“Know Your Children, Who They Are, Their Weakness, and Their Strongest Point”: A Qualitative Study on Diné Parent Experiences Accessing Autism Services for Their Children

Olivia J. Lindly, Davis E. Henderson, Christine B. Vining, Candi L. Running Bear, Sara S. Nozadi, Shannon Bia

Research output: Contribution to journalArticlepeer-review

1 Scopus citations


Background and Objective: Marked inequities in access to autism services and related health outcomes persist for U.S. children, undermining broader initiatives to advance the population’s health. At the intersection of culture, poverty, and ruralness little remains known about autism in many Indigenous communities. This qualitative study on the lived experiences of Navajo (Diné) parents raising a child with autism sought to identify factors affecting access to services. Methods: A Diné researcher conducted in-depth interviews with 15 Diné parents of children with autism living in or around the Navajo Nation. A directed content analysis approach was used to identify themes, subthemes, and connections between themes. Results: Twelve overarching themes emerged on Diné parents’ experiences accessing autism diagnostic and treatment services, as well as ways access to autism services can be improved. The following themes were related to diagnosis: the diagnostic process was often emotionally fraught; long wait times of up to years for diagnostic services were commonplace; limited clinician training and cultural humility impeded access to diagnostic services; and adequate health insurance, Indian Health Service referrals, care coordination, financial aid for travel, and efficient evaluation facilitated diagnosis. Themes on treatment access were as follows: parent perceptions of the extent to which an autism service helped their child affected access; social support helped parents to access treatment; obtaining referrals and care coordination influenced treatment access; treatment costs affected access; and service availability and geographic proximity impacted treatment access. Themes on ways to improve access to autism services were as follows: greater autism awareness is needed; autism-focused support groups may be helpful; and increased availability and quality of autism services across and around the Navajo Nation is paramount. Conclusions: Diné parents’ access to autism services was dynamically affected by sociocultural factors that must be addressed in future health equity-oriented initiatives.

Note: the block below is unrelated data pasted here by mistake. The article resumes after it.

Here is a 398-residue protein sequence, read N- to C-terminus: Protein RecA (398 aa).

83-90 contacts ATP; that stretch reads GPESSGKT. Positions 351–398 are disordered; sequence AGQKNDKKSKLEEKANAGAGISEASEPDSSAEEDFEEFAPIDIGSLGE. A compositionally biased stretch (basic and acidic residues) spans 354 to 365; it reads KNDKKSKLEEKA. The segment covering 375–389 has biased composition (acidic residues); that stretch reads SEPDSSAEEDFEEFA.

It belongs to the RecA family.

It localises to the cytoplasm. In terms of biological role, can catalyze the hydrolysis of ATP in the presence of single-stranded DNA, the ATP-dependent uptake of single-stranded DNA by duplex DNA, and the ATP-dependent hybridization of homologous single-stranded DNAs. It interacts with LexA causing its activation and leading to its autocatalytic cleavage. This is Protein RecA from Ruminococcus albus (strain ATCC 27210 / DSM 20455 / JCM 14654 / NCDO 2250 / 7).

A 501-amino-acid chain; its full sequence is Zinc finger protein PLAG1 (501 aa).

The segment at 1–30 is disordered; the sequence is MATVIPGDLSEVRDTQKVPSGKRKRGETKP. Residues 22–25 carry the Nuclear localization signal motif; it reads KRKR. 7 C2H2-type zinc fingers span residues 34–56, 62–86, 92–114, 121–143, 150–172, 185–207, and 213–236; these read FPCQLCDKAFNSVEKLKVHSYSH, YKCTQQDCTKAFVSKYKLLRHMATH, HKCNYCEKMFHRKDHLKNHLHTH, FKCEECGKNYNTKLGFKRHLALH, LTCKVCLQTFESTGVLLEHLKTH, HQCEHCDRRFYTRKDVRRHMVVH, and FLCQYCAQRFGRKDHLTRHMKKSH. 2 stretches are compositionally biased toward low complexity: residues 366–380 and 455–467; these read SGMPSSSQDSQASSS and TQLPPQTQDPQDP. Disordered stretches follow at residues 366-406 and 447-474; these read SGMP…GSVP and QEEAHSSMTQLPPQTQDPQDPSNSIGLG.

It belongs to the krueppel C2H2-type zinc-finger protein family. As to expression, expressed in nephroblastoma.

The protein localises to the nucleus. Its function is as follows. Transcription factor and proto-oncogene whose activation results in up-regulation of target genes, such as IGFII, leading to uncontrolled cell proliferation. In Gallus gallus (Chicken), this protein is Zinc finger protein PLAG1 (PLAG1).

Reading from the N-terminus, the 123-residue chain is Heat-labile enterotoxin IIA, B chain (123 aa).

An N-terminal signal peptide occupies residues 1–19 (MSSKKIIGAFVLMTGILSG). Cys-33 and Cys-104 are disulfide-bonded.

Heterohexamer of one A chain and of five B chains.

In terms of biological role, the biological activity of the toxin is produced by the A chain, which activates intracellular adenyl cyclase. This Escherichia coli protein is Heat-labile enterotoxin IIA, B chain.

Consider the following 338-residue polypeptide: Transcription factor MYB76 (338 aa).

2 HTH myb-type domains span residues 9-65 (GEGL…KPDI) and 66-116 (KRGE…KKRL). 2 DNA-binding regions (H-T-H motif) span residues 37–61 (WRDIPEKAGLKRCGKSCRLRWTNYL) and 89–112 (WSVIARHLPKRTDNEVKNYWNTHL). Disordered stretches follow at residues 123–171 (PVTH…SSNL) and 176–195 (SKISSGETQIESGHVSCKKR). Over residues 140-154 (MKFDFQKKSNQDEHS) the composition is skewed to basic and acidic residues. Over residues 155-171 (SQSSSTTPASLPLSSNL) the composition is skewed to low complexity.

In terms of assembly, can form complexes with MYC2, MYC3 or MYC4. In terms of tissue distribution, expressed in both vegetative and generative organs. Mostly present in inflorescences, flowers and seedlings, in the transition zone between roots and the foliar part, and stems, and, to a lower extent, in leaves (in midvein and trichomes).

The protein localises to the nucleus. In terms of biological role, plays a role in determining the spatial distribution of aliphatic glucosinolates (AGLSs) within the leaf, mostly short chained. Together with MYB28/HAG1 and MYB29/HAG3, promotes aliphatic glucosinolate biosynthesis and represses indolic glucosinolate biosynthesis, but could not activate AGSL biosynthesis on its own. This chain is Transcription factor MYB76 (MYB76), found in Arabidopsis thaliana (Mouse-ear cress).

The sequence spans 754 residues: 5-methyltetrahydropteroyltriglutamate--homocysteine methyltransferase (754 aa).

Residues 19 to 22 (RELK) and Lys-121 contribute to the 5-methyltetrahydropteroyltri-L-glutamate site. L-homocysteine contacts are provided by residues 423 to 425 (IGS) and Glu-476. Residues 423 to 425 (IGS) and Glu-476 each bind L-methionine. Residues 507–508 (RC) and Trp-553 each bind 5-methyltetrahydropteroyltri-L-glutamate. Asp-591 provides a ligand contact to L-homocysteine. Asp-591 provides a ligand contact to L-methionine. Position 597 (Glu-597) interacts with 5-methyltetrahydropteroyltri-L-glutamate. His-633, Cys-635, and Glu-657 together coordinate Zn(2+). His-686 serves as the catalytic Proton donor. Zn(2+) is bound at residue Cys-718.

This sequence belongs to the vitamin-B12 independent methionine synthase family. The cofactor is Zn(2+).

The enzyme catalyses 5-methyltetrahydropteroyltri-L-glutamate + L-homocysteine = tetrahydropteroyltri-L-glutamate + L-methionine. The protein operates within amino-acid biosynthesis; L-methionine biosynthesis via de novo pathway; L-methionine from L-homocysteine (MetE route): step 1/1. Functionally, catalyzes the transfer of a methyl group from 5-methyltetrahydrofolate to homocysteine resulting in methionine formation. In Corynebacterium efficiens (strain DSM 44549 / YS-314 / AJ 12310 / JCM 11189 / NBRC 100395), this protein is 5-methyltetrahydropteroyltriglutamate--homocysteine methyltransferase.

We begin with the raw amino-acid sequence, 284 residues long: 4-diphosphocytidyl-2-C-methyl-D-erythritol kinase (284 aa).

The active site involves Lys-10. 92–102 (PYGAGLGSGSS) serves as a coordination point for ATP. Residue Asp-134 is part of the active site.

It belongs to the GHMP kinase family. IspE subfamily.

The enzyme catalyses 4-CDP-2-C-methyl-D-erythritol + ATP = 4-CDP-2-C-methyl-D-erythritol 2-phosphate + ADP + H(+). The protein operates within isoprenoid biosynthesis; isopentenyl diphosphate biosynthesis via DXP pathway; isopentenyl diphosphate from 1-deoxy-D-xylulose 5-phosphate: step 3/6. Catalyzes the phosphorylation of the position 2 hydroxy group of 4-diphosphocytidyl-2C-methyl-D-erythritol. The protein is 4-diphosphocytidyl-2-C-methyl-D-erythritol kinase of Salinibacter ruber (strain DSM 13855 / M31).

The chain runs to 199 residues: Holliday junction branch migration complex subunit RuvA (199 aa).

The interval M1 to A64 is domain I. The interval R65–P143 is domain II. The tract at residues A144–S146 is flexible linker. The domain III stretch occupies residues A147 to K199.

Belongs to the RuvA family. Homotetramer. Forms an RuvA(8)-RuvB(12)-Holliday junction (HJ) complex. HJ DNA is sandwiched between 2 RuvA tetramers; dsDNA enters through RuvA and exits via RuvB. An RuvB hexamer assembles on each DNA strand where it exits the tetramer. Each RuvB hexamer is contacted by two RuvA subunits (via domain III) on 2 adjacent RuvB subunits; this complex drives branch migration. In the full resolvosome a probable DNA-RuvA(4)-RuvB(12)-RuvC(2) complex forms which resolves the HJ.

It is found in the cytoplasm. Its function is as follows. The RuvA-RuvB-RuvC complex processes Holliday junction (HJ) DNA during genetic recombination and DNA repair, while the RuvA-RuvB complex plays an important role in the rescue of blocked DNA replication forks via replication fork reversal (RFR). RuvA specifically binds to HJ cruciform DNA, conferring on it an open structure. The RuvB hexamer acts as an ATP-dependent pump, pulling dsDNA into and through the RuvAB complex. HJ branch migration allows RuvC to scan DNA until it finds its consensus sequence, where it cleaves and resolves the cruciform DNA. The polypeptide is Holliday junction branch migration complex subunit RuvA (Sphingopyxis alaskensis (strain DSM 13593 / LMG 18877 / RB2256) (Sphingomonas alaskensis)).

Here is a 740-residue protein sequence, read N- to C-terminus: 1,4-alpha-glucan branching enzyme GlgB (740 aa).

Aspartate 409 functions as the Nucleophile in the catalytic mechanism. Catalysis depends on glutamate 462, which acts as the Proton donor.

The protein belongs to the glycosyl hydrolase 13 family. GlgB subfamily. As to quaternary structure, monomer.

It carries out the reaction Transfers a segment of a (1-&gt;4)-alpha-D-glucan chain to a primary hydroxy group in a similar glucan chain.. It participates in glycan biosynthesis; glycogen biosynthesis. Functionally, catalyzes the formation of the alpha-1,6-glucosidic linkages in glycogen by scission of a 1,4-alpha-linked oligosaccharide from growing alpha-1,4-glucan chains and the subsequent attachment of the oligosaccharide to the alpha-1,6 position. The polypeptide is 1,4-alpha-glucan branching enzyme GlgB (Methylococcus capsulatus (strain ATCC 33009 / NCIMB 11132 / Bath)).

Original languageEnglish (US)
Article number5523
JournalInternational Journal of Environmental Research and Public Health
Issue number8
StatePublished - Apr 2023


  • Diné
  • Indigenous
  • Navajo
  • Southwest
  • United States
  • autism spectrum disorder
  • diagnosis
  • services
  • treatment

ASJC Scopus subject areas

  • Pollution
  • Public Health, Environmental and Occupational Health
  • Health, Toxicology and Mutagenesis


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